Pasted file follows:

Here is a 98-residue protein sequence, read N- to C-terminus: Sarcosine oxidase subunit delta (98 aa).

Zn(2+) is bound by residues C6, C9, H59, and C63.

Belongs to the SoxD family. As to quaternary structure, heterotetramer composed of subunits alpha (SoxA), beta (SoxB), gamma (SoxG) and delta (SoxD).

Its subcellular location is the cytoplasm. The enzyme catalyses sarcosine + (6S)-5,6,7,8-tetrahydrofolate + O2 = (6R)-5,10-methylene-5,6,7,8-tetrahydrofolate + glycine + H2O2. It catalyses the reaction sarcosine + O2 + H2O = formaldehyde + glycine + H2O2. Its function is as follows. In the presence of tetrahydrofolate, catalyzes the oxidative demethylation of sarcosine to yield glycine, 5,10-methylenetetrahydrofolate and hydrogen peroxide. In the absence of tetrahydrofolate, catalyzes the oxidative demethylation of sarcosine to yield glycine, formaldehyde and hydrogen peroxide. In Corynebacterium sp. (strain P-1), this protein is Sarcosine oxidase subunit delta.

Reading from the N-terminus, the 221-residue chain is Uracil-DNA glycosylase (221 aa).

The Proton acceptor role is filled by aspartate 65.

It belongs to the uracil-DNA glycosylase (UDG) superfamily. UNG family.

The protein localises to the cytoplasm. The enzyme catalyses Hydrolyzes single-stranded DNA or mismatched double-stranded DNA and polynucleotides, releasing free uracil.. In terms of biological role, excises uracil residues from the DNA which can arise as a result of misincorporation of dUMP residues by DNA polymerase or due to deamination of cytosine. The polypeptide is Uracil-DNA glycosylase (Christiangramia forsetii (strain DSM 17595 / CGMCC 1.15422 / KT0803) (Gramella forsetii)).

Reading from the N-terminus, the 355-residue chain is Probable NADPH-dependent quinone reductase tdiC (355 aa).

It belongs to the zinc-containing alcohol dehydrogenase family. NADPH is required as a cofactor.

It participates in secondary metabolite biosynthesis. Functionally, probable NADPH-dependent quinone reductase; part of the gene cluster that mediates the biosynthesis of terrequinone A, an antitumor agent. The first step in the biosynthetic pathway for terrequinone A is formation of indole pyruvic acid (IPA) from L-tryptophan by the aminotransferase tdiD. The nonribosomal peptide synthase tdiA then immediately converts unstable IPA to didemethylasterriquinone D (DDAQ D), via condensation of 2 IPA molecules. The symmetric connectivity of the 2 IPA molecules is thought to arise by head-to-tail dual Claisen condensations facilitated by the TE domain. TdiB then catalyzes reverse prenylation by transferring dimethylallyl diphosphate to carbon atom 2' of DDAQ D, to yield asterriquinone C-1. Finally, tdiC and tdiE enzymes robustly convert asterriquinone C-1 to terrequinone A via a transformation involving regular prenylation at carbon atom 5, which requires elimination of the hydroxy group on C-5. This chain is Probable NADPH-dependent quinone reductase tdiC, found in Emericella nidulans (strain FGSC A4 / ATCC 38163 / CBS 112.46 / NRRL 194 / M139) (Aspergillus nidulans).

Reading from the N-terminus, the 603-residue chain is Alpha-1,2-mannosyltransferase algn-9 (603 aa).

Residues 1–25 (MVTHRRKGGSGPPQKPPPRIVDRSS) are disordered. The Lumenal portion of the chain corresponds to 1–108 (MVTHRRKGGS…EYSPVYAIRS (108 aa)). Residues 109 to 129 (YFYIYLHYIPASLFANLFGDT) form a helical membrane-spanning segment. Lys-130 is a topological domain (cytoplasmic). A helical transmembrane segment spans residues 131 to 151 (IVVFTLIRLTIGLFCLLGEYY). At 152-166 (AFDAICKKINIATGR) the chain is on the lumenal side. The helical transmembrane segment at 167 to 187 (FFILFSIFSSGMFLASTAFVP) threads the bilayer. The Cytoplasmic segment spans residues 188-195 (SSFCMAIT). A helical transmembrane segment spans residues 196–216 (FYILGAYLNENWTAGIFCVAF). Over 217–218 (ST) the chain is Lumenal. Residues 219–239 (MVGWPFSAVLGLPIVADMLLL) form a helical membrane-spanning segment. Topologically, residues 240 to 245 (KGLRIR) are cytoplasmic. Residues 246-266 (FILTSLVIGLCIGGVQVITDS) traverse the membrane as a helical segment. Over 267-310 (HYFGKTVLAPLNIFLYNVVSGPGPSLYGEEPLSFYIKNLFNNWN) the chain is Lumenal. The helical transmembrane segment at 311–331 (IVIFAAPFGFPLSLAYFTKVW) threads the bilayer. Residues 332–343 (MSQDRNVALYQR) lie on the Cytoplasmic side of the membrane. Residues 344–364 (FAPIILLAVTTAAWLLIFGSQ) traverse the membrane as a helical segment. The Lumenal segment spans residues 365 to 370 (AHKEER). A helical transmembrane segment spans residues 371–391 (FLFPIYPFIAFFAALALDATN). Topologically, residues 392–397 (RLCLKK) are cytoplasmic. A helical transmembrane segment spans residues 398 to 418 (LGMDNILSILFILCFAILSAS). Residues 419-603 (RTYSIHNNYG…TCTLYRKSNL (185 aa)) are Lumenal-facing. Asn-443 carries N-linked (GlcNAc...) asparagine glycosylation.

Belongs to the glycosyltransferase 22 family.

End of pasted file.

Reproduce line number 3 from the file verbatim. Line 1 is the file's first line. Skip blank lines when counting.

Belongs to the SoxD family. As to quaternary structure, heterotetramer composed of subunits alpha (SoxA), beta (SoxB), gamma (SoxG) and delta (SoxD).